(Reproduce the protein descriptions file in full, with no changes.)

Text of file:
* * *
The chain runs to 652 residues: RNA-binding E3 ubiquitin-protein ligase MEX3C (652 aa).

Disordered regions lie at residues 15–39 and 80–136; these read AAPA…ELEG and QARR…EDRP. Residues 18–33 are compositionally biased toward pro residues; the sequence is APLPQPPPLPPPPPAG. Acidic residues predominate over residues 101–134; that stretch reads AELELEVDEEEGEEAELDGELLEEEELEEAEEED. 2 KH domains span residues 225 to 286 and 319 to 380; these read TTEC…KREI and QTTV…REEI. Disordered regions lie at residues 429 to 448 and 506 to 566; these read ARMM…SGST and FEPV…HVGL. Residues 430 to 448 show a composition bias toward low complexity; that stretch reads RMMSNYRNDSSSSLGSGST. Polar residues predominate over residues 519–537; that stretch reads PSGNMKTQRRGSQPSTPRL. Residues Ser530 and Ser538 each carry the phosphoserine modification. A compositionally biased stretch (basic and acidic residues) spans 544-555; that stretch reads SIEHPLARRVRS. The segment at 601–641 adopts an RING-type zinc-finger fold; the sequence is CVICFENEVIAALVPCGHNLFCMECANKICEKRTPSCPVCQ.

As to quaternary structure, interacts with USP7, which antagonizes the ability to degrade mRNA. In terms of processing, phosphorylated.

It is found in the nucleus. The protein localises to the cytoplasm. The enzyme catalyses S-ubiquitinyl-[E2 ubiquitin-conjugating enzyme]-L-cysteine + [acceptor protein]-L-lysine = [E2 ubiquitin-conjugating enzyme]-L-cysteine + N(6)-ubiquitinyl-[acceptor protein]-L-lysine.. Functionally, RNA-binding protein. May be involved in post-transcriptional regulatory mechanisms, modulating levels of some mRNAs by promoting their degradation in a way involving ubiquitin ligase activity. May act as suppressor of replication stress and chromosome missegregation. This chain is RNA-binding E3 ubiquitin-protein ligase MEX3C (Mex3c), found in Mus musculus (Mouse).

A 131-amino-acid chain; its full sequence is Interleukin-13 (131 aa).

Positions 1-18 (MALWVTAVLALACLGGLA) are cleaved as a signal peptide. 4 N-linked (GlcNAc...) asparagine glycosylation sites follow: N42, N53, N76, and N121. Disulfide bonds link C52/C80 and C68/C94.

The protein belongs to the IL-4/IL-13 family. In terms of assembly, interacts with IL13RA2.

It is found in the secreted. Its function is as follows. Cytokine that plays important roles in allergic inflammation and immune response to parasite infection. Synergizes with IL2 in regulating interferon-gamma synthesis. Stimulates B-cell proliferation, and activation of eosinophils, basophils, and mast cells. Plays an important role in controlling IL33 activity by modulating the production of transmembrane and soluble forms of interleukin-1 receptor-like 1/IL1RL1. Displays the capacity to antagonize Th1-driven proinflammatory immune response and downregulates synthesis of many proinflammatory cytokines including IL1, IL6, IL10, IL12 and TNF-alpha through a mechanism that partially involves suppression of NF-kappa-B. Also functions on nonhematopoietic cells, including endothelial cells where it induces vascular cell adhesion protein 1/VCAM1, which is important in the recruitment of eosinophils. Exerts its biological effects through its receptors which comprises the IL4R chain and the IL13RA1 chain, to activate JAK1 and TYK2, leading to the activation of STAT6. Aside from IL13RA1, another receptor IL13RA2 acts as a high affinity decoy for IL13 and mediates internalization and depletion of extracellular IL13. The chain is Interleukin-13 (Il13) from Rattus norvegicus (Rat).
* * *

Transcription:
The chain runs to 652 residues: RNA-binding E3 ubiquitin-protein ligase MEX3C (652 aa).

Disordered regions lie at residues 15–39 and 80–136; these read AAPA…ELEG and QARR…EDRP. Residues 18–33 are compositionally biased toward pro residues; the sequence is APLPQPPPLPPPPPAG. Acidic residues predominate over residues 101–134; that stretch reads AELELEVDEEEGEEAELDGELLEEEELEEAEEED. 2 KH domains span residues 225 to 286 and 319 to 380; these read TTEC…KREI and QTTV…REEI. Disordered regions lie at residues 429 to 448 and 506 to 566; these read ARMM…SGST and FEPV…HVGL. Residues 430 to 448 show a composition bias toward low complexity; that stretch reads RMMSNYRNDSSSSLGSGST. Polar residues predominate over residues 519–537; that stretch reads PSGNMKTQRRGSQPSTPRL. Residues Ser530 and Ser538 each carry the phosphoserine modification. A compositionally biased stretch (basic and acidic residues) spans 544-555; that stretch reads SIEHPLARRVRS. The segment at 601–641 adopts an RING-type zinc-finger fold; the sequence is CVICFENEVIAALVPCGHNLFCMECANKICEKRTPSCPVCQ.

As to quaternary structure, interacts with USP7, which antagonizes the ability to degrade mRNA. In terms of processing, phosphorylated.

It is found in the nucleus. The protein localises to the cytoplasm. The enzyme catalyses S-ubiquitinyl-[E2 ubiquitin-conjugating enzyme]-L-cysteine + [acceptor protein]-L-lysine = [E2 ubiquitin-conjugating enzyme]-L-cysteine + N(6)-ubiquitinyl-[acceptor protein]-L-lysine.. Functionally, RNA-binding protein. May be involved in post-transcriptional regulatory mechanisms, modulating levels of some mRNAs by promoting their degradation in a way involving ubiquitin ligase activity. May act as suppressor of replication stress and chromosome missegregation. This chain is RNA-binding E3 ubiquitin-protein ligase MEX3C (Mex3c), found in Mus musculus (Mouse).

A 131-amino-acid chain; its full sequence is Interleukin-13 (131 aa).

Positions 1-18 (MALWVTAVLALACLGGLA) are cleaved as a signal peptide. 4 N-linked (GlcNAc...) asparagine glycosylation sites follow: N42, N53, N76, and N121. Disulfide bonds link C52/C80 and C68/C94.

The protein belongs to the IL-4/IL-13 family. In terms of assembly, interacts with IL13RA2.

It is found in the secreted. Its function is as follows. Cytokine that plays important roles in allergic inflammation and immune response to parasite infection. Synergizes with IL2 in regulating interferon-gamma synthesis. Stimulates B-cell proliferation, and activation of eosinophils, basophils, and mast cells. Plays an important role in controlling IL33 activity by modulating the production of transmembrane and soluble forms of interleukin-1 receptor-like 1/IL1RL1. Displays the capacity to antagonize Th1-driven proinflammatory immune response and downregulates synthesis of many proinflammatory cytokines including IL1, IL6, IL10, IL12 and TNF-alpha through a mechanism that partially involves suppression of NF-kappa-B. Also functions on nonhematopoietic cells, including endothelial cells where it induces vascular cell adhesion protein 1/VCAM1, which is important in the recruitment of eosinophils. Exerts its biological effects through its receptors which comprises the IL4R chain and the IL13RA1 chain, to activate JAK1 and TYK2, leading to the activation of STAT6. Aside from IL13RA1, another receptor IL13RA2 acts as a high affinity decoy for IL13 and mediates internalization and depletion of extracellular IL13. The chain is Interleukin-13 (Il13) from Rattus norvegicus (Rat).